GREEN: The 6-foot berm along East Caston Road is nice and smooth.
The 3-foot berm along Christman Road is a bit narrow, cracked and gravelly.
Boettler and Steese roads have no shoulder at all.
If you’re a motorist, it’s not the kind of thing you’d probably notice. But if you’re trying to get around Green on two wheels, such details are critical for planning a route to work, trying to get to the store, or taking the family out for some weekend recreation.
Some 40 area residents took to the road on their bikes Saturday to give city officials and the Akron Metropolitan Area Transportation Study (AMATS) some firsthand feedback on how to make Green more friendly for cyclists.
The event was AMATS’ fourth Bike-N-Brainstorm, part of the regional development group’s effort to identify and improve on-road enhancements like bicycle lanes and signage.
Last year, two similar bike tours were held in Akron. And in April, 65 hardy riders braved a snowy day to share their thoughts on Kent.
“It’s a great way to combine cyclists in the community with the officials who make the decisions” about infrastructure, said Krista Beniston, AMATS planning coordinator.
Of course, when biking is purely recreational, cyclists can head to places like the Ohio & Erie Canal Towpath Trail. But even then, many would prefer to be able to safely bike to the trail rather than haul their wheels out on the back of their cars.
Green resident Kathy Schmidt, a mother of five, said the new paving job on Caston Road, along with the addition of a bike lane, is a huge improvement to the route that her family takes while biking to the nearest Towpath trailhead in New Franklin.
But as much as she wishes she and her kids had the option to ride their bikes to popular retail destinations in Green, she won’t do it, or allow her teenagers to make the journey.
“We’d love to go east to the shops and stuff, but it’s too dangerous,” she said.
Schmidt and her daughter, 19-year-old Sarah, said they were glad Green officials were interested in hearing their thoughts. They joined most of the riders on an eight-mile trip down Christman, Caston, Arlington, Boettler, Steese, Greensburg and Bulldog Alley.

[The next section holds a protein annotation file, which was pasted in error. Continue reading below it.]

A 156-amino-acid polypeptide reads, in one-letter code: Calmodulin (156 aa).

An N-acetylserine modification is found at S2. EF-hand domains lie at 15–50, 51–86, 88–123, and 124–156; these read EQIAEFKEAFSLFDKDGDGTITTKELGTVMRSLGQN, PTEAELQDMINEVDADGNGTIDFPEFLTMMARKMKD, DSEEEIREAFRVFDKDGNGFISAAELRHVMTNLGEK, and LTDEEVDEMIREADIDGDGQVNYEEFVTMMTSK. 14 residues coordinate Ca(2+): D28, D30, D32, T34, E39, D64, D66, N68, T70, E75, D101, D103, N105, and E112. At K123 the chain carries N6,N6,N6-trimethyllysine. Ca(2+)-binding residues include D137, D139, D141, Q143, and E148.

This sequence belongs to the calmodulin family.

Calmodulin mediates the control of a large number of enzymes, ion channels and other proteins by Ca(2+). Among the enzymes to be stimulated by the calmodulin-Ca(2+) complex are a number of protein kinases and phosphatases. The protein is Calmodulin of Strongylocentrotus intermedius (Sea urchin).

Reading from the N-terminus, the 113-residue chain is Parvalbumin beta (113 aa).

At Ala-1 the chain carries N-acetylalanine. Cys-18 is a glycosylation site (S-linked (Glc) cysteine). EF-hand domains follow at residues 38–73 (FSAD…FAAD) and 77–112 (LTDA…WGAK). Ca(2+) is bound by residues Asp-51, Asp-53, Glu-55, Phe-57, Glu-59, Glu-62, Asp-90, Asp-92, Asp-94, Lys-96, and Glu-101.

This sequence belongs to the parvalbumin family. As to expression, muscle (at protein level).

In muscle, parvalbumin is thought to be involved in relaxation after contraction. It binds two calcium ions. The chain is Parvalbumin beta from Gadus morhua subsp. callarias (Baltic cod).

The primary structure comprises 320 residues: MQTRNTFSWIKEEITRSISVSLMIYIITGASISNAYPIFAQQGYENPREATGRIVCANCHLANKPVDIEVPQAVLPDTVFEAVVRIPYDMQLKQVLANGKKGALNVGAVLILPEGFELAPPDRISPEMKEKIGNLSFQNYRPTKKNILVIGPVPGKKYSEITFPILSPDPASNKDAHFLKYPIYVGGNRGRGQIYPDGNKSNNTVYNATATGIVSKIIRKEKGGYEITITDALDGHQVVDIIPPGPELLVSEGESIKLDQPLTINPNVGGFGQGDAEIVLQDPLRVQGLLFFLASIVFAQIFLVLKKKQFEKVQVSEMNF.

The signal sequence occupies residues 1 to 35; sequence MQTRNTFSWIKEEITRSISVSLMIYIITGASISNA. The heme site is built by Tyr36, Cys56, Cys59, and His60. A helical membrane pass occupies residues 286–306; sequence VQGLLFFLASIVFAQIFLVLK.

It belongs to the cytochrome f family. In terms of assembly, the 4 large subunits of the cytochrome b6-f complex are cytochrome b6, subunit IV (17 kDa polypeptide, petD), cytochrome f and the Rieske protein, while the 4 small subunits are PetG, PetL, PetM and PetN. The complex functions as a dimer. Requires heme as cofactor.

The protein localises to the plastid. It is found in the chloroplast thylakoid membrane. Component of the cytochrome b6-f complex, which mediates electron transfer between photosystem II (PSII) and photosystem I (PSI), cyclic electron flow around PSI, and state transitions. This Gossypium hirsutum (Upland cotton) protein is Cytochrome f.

A few participants with young children opted for a 2.8-mile jaunt down Christman, on the east side of Nimisila Lake.
Dustin and Leanne Miller took the shorter route, carting their 3-year-old twins, Alex and Braden, in a trailer behind them.
Dustin Miller said they feel OK riding around their neighborhood, but not leaving the development.
“I wish there were paths so we could run to stores and such,” he said.
Another deterrent from using bikes for typical errands is the lack of bike racks, according to several cyclists.
AMATS Executive Director Jason Segedy said bike racks are a “chicken and egg” issue. Businesses want to see customers on bikes to warrant the investment in money and space, but customers need the racks before they would choose that form of transportation.
Other advice from the cyclists who completed the route: Apply paint to speed bumps so riders aren’t surprised by them and add images of bikes to berms so drivers are reminded not to swerve out of their lanes.
Others suggested working on road improvements between city parks so cyclists can ride between them, and look for an opportunity to add bike racks and water fountains in areas that could become destinations for riders.
Collecting the information for the city were councilmen Skip Summerville and Gerard Neugebauer, planning director Wayne Wiethe, and planner Chrissy Lingenfelter.
Summerville, from Ward 4, was instrumental in bringing the AMATS program to town and said it’s his “hidden agenda” to connect his ward to the Towpath in neighboring New Franklin.
To do that, more roads on the western side of Green would need to be made more “comfortable” for cyclists.
“I’m going to be a voice for that over the next couple of years,” he said.
AMATS said it hopes to host another Bike-N-Brainstorm in Summit or Portage county this fall.